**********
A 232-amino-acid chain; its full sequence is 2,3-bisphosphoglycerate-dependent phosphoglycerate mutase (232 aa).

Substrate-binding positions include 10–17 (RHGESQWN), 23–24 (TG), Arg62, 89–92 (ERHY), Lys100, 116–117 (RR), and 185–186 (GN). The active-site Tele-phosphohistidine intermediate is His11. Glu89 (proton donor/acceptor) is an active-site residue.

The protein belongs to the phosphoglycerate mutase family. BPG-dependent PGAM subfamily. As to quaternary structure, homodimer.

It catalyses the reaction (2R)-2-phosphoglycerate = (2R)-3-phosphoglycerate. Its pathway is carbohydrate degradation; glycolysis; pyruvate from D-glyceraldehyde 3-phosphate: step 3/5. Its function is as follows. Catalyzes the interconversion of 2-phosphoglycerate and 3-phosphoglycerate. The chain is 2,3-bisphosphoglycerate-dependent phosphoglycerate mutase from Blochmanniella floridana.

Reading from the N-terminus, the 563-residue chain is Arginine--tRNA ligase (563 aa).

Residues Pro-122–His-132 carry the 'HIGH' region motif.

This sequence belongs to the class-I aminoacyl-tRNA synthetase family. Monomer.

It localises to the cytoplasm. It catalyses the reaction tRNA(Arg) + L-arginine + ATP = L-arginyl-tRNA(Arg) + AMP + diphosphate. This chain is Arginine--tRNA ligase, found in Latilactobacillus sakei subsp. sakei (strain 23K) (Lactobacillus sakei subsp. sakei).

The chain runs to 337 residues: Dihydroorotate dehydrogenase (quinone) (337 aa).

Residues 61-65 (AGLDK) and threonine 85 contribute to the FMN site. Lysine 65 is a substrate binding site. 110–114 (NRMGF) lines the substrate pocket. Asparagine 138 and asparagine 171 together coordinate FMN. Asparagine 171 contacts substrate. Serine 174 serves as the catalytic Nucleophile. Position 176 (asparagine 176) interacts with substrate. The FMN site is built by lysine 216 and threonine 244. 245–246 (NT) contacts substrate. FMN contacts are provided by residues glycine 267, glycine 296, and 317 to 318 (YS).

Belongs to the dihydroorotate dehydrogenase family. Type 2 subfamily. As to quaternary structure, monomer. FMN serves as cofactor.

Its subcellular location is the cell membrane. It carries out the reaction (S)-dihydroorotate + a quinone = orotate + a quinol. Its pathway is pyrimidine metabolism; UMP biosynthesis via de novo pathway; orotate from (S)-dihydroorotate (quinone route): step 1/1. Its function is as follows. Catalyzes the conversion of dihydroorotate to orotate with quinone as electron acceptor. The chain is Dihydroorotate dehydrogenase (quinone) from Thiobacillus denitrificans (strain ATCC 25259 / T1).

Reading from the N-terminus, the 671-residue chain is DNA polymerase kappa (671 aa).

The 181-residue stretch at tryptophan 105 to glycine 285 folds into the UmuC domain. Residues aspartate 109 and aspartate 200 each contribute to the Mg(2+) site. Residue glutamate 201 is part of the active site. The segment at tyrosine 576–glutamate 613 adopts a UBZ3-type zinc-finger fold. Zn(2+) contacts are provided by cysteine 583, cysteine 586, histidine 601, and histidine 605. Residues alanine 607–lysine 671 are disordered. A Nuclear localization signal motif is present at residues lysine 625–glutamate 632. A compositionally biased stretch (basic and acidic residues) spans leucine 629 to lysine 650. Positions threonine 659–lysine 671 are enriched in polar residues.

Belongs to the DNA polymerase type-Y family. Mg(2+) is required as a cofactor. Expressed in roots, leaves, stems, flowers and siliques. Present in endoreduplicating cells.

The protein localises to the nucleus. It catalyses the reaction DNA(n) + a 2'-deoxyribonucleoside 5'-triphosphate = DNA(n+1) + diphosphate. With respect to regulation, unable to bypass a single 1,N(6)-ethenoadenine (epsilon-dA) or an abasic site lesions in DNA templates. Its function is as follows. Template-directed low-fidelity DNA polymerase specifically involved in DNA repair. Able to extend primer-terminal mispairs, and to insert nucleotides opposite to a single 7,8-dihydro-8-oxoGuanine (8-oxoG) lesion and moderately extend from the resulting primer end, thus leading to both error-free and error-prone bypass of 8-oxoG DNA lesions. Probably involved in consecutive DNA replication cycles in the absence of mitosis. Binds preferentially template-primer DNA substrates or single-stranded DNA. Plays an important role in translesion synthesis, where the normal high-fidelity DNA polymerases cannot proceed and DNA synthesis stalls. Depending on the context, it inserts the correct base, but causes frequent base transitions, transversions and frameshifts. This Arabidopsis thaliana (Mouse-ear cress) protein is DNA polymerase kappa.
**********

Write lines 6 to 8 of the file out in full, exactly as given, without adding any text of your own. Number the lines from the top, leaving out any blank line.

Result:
Residues Pro-122–His-132 carry the 'HIGH' region motif.

This sequence belongs to the class-I aminoacyl-tRNA synthetase family. Monomer.

It localises to the cytoplasm. It catalyses the reaction tRNA(Arg) + L-arginine + ATP = L-arginyl-tRNA(Arg) + AMP + diphosphate. This chain is Arginine--tRNA ligase, found in Latilactobacillus sakei subsp. sakei (strain 23K) (Lactobacillus sakei subsp. sakei).